Catalytic Coaching involves no labels, grades or rating of individuals against an ideal set of standards. Nor does it attempt to justify this year’s pittance of a base pay adjustment with last year’s contribution at work. Instead, it puts a manager or supervisor in the position of giving meaningful advice and counsel to her direct reports in a way that bonds the two together. It requires difficult messages to be conveyed directly and honestly and provides for a way to end an employment relationship, if necessary, while still maintaining dignity and minimizing the likelihood of a court battle. Performance problems are worked quickly. Hence the name. “Catalytic,” which means “speeding the pace of significant change.”
It’s even more important what the system does for good performers and those with high potential and aspirations to move up. Catalytic Coaching was designed to help a manager spend less time with problem performers, so he can spend more time with those who can contribute more in a way all will benefit – company, employee and manager.
One of the most valuable aspects of Catalytic Coaching, its secret sauce one might say, is the scalability. Because it is an intact and established system, we’ve written down the rules of engagement. In great detail. We’ve carefully documented how to stage an effective system conversion with an established curriculum for training managers and supervisors how to coach and employees how to be “coachable”. There’s even a proven methodology for experiential instruction of a top executives that comes in the form of highly personalized “In-Flight” sessions where each gets professional oversight in their first coaching encounter with an actual direct report.
We have comprehensive but light and efficient software to structure and retain the coaching dialogues that has been refined and tweaked for more than four years. And we have a fabulous course to teach HR leaders how to play an essential second level role in the coaching process and steward their employee development and engagement program into the future. We’re now at the stage of automating much of the training process within our software to make it easier to introduce for a distributed workforce and easier to quickly onboard new hires.
Meanwhile, while we polish and tweak, Deloitte and Accenture stand at the drawing board chalk and eraser in hand, experimenting with new methods. That’s great. And it’s exciting. But we were there twenty years ago. Their challenge is to find something that actually works in the eyes of their customers. A system that produces a lot, yet weighs a little. Believe me when I say, they haven’t found it yet and the way they’re talking, they’re a long way from figuring it out.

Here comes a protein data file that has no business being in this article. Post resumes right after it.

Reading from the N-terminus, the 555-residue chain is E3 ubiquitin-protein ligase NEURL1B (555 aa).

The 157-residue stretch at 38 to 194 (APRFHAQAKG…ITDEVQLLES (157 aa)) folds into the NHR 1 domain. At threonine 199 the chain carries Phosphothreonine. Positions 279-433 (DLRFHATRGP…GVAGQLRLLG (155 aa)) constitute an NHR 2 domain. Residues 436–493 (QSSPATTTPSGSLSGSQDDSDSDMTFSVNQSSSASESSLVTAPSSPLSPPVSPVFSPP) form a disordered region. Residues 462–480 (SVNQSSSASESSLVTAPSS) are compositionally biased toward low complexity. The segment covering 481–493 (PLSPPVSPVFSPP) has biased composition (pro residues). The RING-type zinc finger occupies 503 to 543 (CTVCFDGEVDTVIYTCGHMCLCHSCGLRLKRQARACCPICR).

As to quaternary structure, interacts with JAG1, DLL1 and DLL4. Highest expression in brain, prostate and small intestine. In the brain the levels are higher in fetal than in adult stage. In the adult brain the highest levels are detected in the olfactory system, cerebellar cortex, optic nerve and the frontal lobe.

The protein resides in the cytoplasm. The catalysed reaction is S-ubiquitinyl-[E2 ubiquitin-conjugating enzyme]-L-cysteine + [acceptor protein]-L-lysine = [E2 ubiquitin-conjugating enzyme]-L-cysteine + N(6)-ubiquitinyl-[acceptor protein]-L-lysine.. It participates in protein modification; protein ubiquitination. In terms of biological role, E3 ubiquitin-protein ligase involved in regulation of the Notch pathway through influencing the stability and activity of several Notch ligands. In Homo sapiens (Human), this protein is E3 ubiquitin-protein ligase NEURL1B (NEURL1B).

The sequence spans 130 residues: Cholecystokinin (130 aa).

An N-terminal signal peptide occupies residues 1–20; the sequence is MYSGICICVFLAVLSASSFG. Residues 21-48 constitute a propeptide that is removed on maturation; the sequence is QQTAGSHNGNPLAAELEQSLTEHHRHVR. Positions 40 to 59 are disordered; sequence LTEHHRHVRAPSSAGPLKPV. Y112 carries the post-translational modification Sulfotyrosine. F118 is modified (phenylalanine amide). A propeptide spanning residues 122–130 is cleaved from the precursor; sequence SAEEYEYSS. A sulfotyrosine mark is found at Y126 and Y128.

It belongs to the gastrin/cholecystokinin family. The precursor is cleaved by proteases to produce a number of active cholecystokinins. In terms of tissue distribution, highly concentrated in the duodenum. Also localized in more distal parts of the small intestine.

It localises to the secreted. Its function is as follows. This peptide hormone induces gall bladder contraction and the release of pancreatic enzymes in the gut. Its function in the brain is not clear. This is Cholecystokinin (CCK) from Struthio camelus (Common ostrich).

Okay, let’s put a bow on it. I’m happy that Deloitte, Accenture and a growing number of their previous clients have finally got a clue. It’s about time. If you want to be involved in the search for the elusive key and you want to start from scratch and carve a path through the dense forest, there are lots of opportunities to do so. You can also wait for those that sold and spread this global disease to package up a cure. If, however, you have better things to do with your time and don’t trust the behemoth consulting firms to lead the way to a leaner and more inspirational solution, you might consider using a system that already works. You see, we have both a clue and a key. Just ask some of the hundreds of companies who have been successfully using it for years.
“Catalytic Coaching actually makes the old, despicable performance review process into something that is actually beneficial and a gift to everybody that participates in it.”
CEO, Boyd’s Coffee
“Catalytic Coaching sets us up to have the conversation that we’ve been trying to have and wanting to have, but we were just not able to make happen no matter what we’d done with our evaluation system.”
“I highly endorse Catalytic Coaching and I would recommend it to any company, big or small, that is struggling with antiquated performance reviews. Implementing Catalytic Coaching at my manufacturing company has been life changing for a number of my employees and I am confident that it would change the dialogue at companies that are using performance reviews.”
President and CEO, Kalkaska Screw Products
“Catalytic Coaching has honestly changed my perspective on my life. It’s just a different mentality to think about, especially from an HR point of view. You’re not in there pointing your finger at people; you’re helping them.”
HR Generalist, Monroe Clinic
“Our use of Catalytic Coaching makes the manager and employee partners in both their success and, ultimately ours, as a best place to work and a nationally recognized center of excellence.
While large companies can grab headlines and generate interest about how they are rethinking a legacy hangover, this revolution has been going on for a long time in the arenas of forward focused smaller corporations and organizations which should not be missed.”
VP of Business Processes, Mental Health Center of Denver